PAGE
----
So, to begin, I don’t particularly love writing pieces like this for a couple of reasons. First, anything that kind of “gets personal,” they don’t age particularity well. It’s more a snapshot of the mood I was in that day than any kind of actual substance. (To the point I almost look at everything I wrote during the Trump administration as suspect.) Second, this involves an action that a famous person did, which, I get it, leads to a whole lot of (as Ted Lasso says himself in the first episode of the upcoming season) “Midwestern skepticism.” Was the motive “good press”? Look, I’d be asking the same thing. But this story is about something that happened over three years ago, before the Ted Lasso television series even began, so if Jason Sudeikis did what he did for “good press,” man, he’s really playing the long game here.
But here’s why I am sharing this: I see the positive effects that a positive character like Ted Lasso is having on people. His folksy niceness is infectious and, well, it sure as heck felt refreshing during its first season and it sure as heck feels refreshing during this second season. And, as it turns out, Jason Sudeikis, someone I’ve been fortunate to get to know a bit professionally, but certainly not well, did a truly nice thing for me when I really needed it and, frankly, I want people to know he did this. Also, the very few people I’ve actually told this story to always have a very positive reaction to it and now I just want to share it with others.
So back in late 2017 my dad died suddenly from a heart attack. It was a pretty, let’s say, lousy time in my life. (And if you’ve ever lost a parent, well, I probably don’t have to tell you that.) It’s a strange time where you kind of learn who cares about you and who doesn’t. I had close friends I never heard from, I had people I never thought I’d hear from reach out. (To be fair, what complicated this for me was being an only child. I didn’t really have a family support system to lean on, so most of the support I got, or needed, was from people I am not related to.) But, eventually, as time moves on, you’re just kind of left alone with your own depression about the whole thing.
A few months later Suedikis was doing press for his indie film, Kodachrome – a film in which, in a nutshell, Sudeikis is trying to make amends with his dying father, played by Ed Harris. And the four rolls of Kodachrome that his father leaves him and what that means. (Not a lot of people saw this movie, but it’s a very good movie.) When I interviewed Sudeikis for that film (who, again, I knew a little bit, professionally, from a piece I did on his and Will Forte’s infamous “Potato Chip” SNL sketch and the fact that we both went to high school in the Kansas City area) I had mentioned that a lot of the themes in his movie had, obviously, hit pretty close to home.
Like I said, I was in a pretty lousy place. There’s no way Jason Sudeikis could have known that, at that moment, I needed a pep talk. Or, well, maybe it was pretty obvious from vibe I gave off in the interview and I just didn’t realize it. So later that day I got an email from Jason Sudeikis and it was … pretty inspirational. And the few people I’ve showed it to over the years have always told me I should share it. That it’s something that, maybe, other people would benefit from reading. So I reached to Sudeikis to ask if he’d be okay with me publishing this email. He wrote back that it’s my story, and if I’m comfortable sharing it, then he is, too. (Followed by a fist and heart emoji.)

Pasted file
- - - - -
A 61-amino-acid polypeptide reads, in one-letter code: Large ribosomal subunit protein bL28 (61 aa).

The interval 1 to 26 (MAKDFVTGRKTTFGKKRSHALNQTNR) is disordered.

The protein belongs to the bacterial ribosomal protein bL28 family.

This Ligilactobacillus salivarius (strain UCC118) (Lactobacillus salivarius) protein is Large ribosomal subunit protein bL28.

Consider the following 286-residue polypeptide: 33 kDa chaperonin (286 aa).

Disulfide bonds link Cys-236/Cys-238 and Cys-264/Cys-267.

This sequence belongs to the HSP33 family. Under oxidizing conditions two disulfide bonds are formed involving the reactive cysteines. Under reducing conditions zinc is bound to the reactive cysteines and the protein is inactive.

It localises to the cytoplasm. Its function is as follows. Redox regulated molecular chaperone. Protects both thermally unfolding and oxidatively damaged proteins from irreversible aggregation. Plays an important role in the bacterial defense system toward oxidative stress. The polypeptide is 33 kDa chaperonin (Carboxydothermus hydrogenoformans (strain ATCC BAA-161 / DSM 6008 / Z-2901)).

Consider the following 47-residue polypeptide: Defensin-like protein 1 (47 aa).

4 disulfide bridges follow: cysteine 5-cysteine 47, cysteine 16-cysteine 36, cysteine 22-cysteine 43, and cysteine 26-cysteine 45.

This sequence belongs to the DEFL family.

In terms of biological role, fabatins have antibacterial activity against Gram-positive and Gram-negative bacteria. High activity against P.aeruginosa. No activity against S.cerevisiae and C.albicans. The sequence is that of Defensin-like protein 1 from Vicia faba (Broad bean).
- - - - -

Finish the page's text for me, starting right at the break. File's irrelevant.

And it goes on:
So here it is. I honestly hope this is the right decision putting this out there. Again, it just came at a time I really needed to hear something like this and, from all people, it was Jason Sudeikis. And I know it’s probably been a, let’s say, unusual year for him for a lot of reasons, so I just want people to know he did this.
Just wanted to shoot ya a quick note and let ya know that I’m so sorry for your loss. And I thank you for feeling comfortable enough with me to share. Please please please feel ZERO regret in doing so.
It’s important and fucking necessary for us human beings to do that. To connect. To share. And to not concern ourselves too much with the outcome of such bravery. Especially the men of the world. Our generation is the first to “understand” that notion, but darn it, I’d love to try and be the first generation of fellas to “live” the notion as well. So let’s both continue to attempt to be on that “side of history,” shall we?
I wish you all the luck and openness in the universe on finding the “four rolls of Kodachrome” your own father left you. Because he did. It’s out there. I know it is.
The one thing I want you to consider though is that it might not be physically “out there”, because it might actually be living inside of you. And through you. And merely accepting that possibility might be where and when the “finding” happens.
You see deeply into things for a living. Allow yourself the experience of doing that to yourself, for yourself.
Okay man. Be well. Always good to see and speak with you.
So, yeah, there actually is a lot of Ted Lasso in the real Jason Sudeikis.
You can contact Mike Ryan directly on Twitter.